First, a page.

Airlines have asked the European Union for financial assistance after saying that their losses from airspace closures have reached more than $1 billion.
British Airways said it has been losing as much as $30 million per day since a volcano erupted last week throwing a cloud of ash into the skies above northern Europe.
"This is an unprecedented situation that is having a huge impact on customers and airlines alike," Willie Walsh, the British Airways chief executive, said.
Walsh said there was a precedent for compensation being paid as it was after the closure of US airspace following the September 11, 2001 attacks.
"We continue to offer as much support as we can to our customers, however, these are extraordinary circumstances that are beyond all airlines' control," he said.
Jean-Louis Borloo, the French environment minister, said a meeting of French airlines, travel agencies and the government was planned for Tuesday to examine possible state aid to the industry.
"This aid will evolve of course based on the severity of the crisis. For that, we need a European preaccord that we have obtained; an accord in principle so this sector aid can be allocated," he told France's i-Tele.
But Peter Ramsauer, Germany's transport minister, brushed off the complaints from airlines.
"It is completely obvious that you have to calculate with such risks," he told the Deutschlandfunk radio station.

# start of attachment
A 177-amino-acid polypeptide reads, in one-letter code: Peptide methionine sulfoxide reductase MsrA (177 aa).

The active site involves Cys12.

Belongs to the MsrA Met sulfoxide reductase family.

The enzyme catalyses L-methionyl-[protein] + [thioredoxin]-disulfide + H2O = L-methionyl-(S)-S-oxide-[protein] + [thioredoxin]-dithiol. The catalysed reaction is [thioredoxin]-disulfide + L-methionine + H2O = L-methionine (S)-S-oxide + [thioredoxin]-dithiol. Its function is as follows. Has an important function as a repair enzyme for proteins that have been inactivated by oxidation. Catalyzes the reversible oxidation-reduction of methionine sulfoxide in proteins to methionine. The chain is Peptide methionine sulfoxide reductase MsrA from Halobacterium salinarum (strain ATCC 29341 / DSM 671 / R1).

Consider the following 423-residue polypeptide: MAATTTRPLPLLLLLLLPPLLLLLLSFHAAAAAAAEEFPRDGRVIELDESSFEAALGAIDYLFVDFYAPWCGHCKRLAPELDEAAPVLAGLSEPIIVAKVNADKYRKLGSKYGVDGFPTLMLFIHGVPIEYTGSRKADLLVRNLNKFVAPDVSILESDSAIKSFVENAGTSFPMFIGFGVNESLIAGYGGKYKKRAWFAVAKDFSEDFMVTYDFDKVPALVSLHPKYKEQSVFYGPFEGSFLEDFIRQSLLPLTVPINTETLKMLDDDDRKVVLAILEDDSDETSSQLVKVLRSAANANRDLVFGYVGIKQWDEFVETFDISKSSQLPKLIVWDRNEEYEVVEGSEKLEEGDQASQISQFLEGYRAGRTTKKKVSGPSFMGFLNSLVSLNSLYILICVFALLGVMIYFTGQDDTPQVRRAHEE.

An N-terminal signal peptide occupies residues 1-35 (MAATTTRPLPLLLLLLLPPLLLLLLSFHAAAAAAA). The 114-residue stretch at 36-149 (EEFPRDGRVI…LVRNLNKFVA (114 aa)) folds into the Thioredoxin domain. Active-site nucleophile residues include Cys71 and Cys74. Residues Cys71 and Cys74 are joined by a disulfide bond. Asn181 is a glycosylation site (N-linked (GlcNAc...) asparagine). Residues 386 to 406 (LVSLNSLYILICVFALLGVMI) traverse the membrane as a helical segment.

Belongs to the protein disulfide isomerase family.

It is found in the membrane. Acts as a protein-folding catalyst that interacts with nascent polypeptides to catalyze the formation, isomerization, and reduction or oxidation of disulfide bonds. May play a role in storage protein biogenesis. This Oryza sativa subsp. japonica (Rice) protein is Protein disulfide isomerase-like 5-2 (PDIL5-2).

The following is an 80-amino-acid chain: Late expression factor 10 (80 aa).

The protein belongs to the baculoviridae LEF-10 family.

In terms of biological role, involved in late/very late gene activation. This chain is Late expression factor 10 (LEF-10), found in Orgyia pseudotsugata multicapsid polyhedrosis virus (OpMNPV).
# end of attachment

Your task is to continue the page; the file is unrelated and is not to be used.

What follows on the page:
"And I defend myself right away against any calls to the government" to compensate for the corporate losses.
Nordic airline SAS said it was between $7 million and $12.5 million a day because of the shutdown, while Franco-Dutch airline Air France-KLM was losing about $47 million a day.
Germany's Deutsche Lufthansa AG said it still hoped to meet its financial targets for the year, but risks are growing that it will not due to the crisis.
Travel agencies also reported that they were suffering huge losses because of the situation.
Tim Ash, an analyst with the Royal Bank of Scotland, said that talk about bailouts for airlines would add to concerns about public finances as European nations continue to struggle to recover from recession.
"Presumably economies in Europe dependent on tourism will be disproportionately hit, depending on how long this all pans out.
"Unfortunately ... the likes of Portugal, Greece and Spain look vulnerable, as does Dubai."
Some travel businesses were, however, booming as passengers tried all other means to get to their destinations.
|Iata says the financial impact is now worse than the 9/11 attacks in the US [AFP]
The Viking Line passenger ferries between Finland and Sweden have sold out all cabins until Friday, company officials said, and demand is so high that passengers are being taken without a reserved cabin.
"We've opened the conference rooms and removed all chairs and desks so they can be used as places to sleep," Thomas von Hellens, the reception manager on a Viking Line ferry from Stockholm to Helsinki, said.
"They sleep on the floor, but no one's complaining," he said. "They are just happy to get across."
Scandlines said it was running at peak summer levels for passenger ferries between Germany and Denmark, while Polferries services between Stockholm and Gdansk, Poland, were "running out of tickets".
Rail services were also packed with people crowding into every available seat or standing in aisles.
Train operator Eurostar said it was carrying almost 50,000 passengers between London, Paris and Brussels and Germany's Deutsche Bahn said long-distance traffic has risen 30 per cent in recent days.
Travellers also reported huge fees being charged by some car rental and taxi companies looking to cash in on the travel chaos.